MAY, 323 BCE
ALEXANDER OF MACEDONIA HAD DECIDED YESTERDAY TO KILL the man himself. Usually he delegated such tasks, but not today. His father had taught him many things that served him well, but one lesson above all he'd never forgotten.
Executions were for the living.
Six hundred of his finest guardsmen stood assembled. Fearless men who, in battle after battle, had surged head-on into opposing ranks or dutifully protected his vulnerable flank. Thanks to them the indestructible Macedonian phalanx had conquered Asia. But there'd be no fighting today. None of the men carried weapons or wore armor. Instead, though weary, they'd gathered in light dress, caps on their heads, eyes focused.
Alexander, too, studied the scene through unusually tired eyes.
He was leader of Macedonia and Greece, Lord of Asia, Ruler of Persia. Some called him king of the world. Others a god. One of his generals once said that he was the only philosopher ever seen in arms.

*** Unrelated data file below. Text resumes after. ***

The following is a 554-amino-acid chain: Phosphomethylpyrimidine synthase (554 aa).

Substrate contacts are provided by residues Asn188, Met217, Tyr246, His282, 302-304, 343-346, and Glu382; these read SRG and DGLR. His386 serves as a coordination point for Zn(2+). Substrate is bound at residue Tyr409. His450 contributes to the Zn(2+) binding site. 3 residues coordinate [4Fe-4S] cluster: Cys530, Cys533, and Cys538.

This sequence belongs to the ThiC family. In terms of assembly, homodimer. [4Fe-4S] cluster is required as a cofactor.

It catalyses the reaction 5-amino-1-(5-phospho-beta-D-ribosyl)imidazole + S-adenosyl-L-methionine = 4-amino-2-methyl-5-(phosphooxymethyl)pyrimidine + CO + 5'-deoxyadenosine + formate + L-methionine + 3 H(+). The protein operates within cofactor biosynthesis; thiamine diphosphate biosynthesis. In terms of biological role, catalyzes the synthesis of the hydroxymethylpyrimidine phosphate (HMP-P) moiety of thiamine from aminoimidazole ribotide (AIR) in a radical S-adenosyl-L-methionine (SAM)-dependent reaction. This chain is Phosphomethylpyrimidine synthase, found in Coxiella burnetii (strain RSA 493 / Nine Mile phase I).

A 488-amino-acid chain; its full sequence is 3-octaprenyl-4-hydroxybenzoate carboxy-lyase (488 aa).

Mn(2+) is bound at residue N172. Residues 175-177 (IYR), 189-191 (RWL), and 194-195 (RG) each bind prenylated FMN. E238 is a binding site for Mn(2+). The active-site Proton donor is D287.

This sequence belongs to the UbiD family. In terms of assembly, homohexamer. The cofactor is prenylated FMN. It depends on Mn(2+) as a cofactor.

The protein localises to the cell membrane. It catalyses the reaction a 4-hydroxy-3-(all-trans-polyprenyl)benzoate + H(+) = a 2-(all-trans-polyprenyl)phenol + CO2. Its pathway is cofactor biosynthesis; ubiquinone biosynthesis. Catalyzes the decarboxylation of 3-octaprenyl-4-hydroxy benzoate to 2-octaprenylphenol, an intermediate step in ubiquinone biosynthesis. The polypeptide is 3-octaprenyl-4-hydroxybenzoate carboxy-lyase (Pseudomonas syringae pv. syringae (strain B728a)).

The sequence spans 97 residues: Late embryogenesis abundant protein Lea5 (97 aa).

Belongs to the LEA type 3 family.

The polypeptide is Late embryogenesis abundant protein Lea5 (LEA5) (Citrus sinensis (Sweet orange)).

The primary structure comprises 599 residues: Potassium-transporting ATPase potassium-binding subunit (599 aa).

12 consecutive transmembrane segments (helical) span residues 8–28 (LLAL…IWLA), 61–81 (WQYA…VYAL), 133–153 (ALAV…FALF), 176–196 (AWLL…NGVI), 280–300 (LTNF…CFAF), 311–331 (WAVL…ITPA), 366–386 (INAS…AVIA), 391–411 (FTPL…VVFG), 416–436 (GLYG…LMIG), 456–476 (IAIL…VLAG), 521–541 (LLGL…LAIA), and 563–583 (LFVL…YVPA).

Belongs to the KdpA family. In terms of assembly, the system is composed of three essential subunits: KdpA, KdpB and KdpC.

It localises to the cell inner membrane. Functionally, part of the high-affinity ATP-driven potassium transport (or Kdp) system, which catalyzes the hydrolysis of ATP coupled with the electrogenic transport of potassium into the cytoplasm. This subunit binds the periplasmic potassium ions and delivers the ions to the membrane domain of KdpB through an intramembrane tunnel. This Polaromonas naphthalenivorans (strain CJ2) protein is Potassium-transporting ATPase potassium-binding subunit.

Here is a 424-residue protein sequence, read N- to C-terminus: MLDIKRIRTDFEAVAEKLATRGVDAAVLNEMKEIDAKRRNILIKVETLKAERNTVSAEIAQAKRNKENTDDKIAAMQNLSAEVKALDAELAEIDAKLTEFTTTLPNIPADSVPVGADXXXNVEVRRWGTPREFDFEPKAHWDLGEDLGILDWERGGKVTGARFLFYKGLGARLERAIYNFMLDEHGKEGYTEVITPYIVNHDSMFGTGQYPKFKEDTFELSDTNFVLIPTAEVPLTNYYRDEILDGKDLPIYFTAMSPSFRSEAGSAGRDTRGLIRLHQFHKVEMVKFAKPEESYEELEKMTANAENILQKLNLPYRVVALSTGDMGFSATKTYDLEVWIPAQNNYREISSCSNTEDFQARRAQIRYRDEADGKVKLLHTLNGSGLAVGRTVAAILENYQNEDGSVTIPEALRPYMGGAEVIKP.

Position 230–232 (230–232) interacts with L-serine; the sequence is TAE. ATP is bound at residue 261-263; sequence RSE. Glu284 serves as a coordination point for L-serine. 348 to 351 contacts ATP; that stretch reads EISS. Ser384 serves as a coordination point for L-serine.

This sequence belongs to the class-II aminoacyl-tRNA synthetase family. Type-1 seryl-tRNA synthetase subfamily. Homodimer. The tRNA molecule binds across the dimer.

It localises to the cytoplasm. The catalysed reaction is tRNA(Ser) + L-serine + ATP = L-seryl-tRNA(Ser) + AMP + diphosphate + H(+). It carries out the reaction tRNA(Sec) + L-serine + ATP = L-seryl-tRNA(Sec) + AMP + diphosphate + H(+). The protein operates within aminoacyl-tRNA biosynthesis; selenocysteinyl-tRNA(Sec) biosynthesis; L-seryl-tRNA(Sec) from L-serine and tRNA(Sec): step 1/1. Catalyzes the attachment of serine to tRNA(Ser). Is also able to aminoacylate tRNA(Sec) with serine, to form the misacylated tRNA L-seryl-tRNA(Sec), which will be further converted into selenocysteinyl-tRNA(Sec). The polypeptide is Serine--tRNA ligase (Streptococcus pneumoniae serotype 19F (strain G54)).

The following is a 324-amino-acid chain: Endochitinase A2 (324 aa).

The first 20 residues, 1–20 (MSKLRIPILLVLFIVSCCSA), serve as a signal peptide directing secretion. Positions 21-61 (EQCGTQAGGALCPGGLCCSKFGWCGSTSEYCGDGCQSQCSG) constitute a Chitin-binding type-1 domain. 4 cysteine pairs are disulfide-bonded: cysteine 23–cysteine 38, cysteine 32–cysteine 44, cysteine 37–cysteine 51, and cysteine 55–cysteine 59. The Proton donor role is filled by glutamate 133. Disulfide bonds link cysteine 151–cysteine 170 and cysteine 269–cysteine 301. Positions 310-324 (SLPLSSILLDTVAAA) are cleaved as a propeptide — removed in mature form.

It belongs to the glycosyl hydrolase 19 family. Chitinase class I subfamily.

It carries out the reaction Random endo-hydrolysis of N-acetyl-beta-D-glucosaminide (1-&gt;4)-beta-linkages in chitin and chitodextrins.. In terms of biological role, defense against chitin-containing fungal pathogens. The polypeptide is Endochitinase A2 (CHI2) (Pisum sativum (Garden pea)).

But he was also human.
And his beloved Hephaestion lay dead.
The man had been everything to him-confidant, cavalry commander, Grand Vizier, lover. Aristotle had taught him as a child that a friend was a second self, and that had been Hephaestion. He recalled with amusement how his friend had once been mistaken for him. The error caused a general embarrassment, but Alexander had only smiled and noted that the confusion over Hephaestion was unimportant for he, too, was Alexander.
He dismounted his horse. The day was bright and warm. Spring rains from yesterday had passed. An omen? Perhaps.
Twelve years he'd swept east, conquering Asia Minor, Persia, Egypt, and parts of India. His goal now was to advance south and claim Arabia, then west to North Africa, Sicily, and Iberia. Already ships and troops were being amassed. The march would soon begin, but first he had to settle the matter of Hephaestion's untimely death.
He trod across the soft earth, fresh mud sucking at his sandals.